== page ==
SALEM — A bouncer at Tavern in the Square has been charged with slamming a patron to the floor and fracturing his skull during an encounter inside the Washington Street restaurant last month.
Nicholas Quartarone, 19, of 57 Hillside Ave., Beverly, pleaded not guilty to charges of aggravated assault and battery and assault and battery during his arraignment yesterday in Salem District Court.
Although a prosecutor sought bail of $2,500, Judge Michael Lauranzano released Quartarone, who had appeared in court in response to a summons, on personal recognizance, with conditions that include no contact with the alleged victim, a Peabody man.
The Salem Licensing Board has also scheduled a hearing on July 17 concerning the incident.
Police went to the restaurant just after midnight on May 4 to investigate a report of a disturbance and found the injured patron dazed and bleeding from his ear and nose. The patron was eventually taken to Massachusetts General Hospital for treatment of his skull fracture, according to the police report.
Meanwhile, Quartarone approached the officers and introduced himself, telling them that he had been the one to ask the injured patron to move out of the way of a waitress, but that he was “unsure” who had punched the patron.
The information, along with witness statements that the manager said he had taken, was passed along to Salem police detectives Charlene Sano and Dan Tucker, who followed up.
The alleged victim, interviewed after his release from the hospital, told the detectives that he and some friends had gone to the restaurant to meet friends after watching a Celtics game, and had been moving from table to table, according to the police report.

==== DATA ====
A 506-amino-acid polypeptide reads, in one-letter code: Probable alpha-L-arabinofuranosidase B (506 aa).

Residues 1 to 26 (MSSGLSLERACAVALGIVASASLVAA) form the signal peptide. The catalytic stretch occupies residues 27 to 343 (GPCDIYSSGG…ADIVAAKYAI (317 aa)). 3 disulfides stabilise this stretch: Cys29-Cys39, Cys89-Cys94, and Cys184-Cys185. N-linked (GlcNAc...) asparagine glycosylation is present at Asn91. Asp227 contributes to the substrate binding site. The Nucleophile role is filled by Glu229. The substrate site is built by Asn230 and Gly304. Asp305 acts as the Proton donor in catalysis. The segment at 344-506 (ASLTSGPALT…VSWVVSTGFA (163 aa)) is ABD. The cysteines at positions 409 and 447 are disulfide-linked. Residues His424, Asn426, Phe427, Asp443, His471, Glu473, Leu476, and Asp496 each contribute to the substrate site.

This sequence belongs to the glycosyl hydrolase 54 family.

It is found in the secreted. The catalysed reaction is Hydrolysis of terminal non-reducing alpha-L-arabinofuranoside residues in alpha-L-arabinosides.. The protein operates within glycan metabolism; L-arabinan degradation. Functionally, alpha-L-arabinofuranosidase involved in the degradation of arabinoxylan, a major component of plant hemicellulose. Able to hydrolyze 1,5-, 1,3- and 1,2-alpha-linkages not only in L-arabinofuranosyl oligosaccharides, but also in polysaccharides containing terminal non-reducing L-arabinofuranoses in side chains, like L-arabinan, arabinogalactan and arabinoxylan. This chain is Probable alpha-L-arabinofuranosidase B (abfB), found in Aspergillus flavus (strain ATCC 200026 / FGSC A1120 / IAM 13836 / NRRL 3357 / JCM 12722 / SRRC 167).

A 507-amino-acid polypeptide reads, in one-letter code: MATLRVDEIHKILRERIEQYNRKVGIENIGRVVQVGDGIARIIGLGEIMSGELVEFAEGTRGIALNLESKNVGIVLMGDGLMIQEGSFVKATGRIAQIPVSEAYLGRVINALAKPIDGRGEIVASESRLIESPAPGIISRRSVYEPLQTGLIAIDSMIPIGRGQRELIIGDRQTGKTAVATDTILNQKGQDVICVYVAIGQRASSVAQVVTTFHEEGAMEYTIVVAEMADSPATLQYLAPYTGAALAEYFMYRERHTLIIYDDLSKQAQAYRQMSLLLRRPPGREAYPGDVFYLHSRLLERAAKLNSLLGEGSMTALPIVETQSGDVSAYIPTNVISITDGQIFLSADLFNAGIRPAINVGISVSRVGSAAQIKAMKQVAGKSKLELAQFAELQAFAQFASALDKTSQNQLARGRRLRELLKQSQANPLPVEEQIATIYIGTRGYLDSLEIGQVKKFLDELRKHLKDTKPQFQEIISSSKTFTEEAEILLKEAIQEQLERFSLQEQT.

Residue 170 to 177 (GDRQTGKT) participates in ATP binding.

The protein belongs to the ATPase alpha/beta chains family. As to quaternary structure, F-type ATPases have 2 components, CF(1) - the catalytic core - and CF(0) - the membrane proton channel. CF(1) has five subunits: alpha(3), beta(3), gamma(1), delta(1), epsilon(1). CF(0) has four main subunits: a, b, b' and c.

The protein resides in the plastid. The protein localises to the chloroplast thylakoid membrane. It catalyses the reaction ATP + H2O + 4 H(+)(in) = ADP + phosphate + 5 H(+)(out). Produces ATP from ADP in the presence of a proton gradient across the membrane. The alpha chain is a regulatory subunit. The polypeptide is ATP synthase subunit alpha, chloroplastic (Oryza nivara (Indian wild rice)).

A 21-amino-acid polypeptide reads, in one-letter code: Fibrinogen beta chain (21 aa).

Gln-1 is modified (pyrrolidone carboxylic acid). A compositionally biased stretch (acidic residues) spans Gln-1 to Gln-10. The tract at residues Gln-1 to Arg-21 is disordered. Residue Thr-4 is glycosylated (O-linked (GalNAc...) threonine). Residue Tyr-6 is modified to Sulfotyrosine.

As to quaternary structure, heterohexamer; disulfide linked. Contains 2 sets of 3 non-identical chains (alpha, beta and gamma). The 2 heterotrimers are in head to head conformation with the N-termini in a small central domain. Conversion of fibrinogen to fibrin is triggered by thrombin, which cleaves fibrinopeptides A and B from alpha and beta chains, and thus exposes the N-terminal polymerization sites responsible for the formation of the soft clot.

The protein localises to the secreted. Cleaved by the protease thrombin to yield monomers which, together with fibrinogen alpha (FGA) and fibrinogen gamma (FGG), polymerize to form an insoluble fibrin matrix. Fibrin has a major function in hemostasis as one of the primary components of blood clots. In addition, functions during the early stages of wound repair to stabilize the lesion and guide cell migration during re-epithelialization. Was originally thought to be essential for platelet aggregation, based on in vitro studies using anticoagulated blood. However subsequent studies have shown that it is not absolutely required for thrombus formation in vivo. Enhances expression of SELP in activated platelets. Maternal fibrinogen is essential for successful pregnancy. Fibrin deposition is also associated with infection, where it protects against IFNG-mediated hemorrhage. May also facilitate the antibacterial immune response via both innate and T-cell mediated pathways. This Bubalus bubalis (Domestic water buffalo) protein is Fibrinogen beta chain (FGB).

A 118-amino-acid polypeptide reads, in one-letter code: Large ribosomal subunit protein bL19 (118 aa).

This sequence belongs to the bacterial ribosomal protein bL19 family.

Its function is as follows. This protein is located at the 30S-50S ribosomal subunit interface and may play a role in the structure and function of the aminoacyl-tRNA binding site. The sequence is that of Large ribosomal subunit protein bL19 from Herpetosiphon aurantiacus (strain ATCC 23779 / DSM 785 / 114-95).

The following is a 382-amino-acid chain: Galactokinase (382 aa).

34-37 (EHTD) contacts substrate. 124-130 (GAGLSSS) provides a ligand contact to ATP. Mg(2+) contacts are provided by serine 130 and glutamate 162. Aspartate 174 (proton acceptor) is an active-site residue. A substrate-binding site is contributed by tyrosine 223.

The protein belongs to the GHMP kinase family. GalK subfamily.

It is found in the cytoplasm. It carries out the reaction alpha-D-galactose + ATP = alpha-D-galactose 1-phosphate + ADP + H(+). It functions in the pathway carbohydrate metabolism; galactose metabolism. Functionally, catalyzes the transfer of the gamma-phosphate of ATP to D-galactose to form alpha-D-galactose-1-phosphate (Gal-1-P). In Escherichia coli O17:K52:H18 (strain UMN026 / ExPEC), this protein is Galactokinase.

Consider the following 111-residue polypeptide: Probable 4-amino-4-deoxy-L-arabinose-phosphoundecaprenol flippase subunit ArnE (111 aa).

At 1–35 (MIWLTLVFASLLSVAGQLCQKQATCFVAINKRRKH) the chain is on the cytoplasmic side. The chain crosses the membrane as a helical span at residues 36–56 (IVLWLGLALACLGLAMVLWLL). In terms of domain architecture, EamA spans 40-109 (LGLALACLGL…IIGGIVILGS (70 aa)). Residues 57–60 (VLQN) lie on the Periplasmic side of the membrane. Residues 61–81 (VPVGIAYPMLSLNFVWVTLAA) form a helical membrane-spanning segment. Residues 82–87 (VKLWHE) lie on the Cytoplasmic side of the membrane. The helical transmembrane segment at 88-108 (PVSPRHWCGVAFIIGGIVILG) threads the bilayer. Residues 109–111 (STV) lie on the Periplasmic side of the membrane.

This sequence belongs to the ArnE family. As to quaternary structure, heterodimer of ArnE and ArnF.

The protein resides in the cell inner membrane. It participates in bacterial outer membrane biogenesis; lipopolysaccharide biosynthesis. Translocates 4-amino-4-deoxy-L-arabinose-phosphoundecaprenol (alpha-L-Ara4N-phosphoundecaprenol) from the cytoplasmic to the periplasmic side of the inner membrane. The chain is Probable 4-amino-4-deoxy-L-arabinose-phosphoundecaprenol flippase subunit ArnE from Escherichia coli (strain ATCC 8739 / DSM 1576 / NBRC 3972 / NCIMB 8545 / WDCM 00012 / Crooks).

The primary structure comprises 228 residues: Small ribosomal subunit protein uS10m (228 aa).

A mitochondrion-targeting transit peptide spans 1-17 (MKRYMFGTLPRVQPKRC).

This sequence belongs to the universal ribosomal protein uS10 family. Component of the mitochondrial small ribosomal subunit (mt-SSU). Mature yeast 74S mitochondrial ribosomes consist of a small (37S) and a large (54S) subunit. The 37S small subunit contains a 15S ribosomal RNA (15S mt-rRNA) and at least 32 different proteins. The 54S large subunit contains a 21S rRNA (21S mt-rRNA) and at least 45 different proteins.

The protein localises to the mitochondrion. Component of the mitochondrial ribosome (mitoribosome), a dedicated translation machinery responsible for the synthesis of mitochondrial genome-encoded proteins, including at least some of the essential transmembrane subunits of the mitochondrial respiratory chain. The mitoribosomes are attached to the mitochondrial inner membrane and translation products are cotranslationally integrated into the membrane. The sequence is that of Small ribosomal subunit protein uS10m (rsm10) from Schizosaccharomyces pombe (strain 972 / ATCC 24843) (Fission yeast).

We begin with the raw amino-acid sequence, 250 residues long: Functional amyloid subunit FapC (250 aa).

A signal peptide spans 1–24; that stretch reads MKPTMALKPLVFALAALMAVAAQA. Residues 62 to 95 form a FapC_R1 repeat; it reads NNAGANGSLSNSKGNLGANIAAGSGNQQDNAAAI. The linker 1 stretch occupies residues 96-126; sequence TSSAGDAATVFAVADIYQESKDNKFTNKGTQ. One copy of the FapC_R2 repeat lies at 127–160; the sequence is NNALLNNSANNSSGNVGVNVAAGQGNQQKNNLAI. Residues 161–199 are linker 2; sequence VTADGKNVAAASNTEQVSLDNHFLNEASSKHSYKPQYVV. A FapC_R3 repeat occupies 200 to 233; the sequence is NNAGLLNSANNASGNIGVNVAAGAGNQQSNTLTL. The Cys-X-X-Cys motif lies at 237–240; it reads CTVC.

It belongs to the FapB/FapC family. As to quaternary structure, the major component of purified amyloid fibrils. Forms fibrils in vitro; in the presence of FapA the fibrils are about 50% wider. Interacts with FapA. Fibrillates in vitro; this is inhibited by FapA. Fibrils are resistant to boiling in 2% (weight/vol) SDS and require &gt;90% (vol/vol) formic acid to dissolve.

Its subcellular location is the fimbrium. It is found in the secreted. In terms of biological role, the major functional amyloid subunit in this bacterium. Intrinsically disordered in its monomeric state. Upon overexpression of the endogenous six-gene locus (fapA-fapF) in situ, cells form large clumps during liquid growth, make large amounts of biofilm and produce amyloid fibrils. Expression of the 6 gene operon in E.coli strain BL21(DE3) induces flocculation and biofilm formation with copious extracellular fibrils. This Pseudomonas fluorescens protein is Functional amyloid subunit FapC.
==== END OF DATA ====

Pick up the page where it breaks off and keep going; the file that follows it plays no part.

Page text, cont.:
At some point, the patron was standing with a friend, he said, when a bouncer told them they had to move. They made a loop of the restaurant and returned to the same area a short time later, the patron told police. He said the same bouncer, later identified as Quartarone, again demanded that they move, saying, “You guys are going to move or I’m going to make you move.”
The patron said he told the bouncer, “You’re not going to put your hands on me, I can move myself,” and was told, “That’s it, you’re out of here.”
The next thing he felt was the bouncer’s arms around him, he told police.
Friends of the injured patron told police that Quartarone crouched, as if playing football, grabbed the patron, and then slammed him headfirst to the floor.
Quartarone is a former Beverly High School football and hockey player.
The injured patron was briefly unconscious.
In a statement to his manager, which was turned over to police, Quartarone said he asked two patrons to move and that one of them responded with an obscenity, then “threw an elbow,” which led him to “put the kid down” in self-defense.
The issue of how the restaurant deals with intoxicated patrons came up before the Licensing Board last year, according to minutes of the board’s May 31, 2012, meeting, after emails had been sent to the board describing a patron being physically thrown onto the sidewalk.
According to the minutes, board members advised the managers to call police when confronted with an unruly, intoxicated patron, but no further disciplinary action was taken.
Courts reporter Julie Manganis can be reached at 978-338-2521, via email at firstname.lastname@example.org or on Twitter @SNJulieManganis.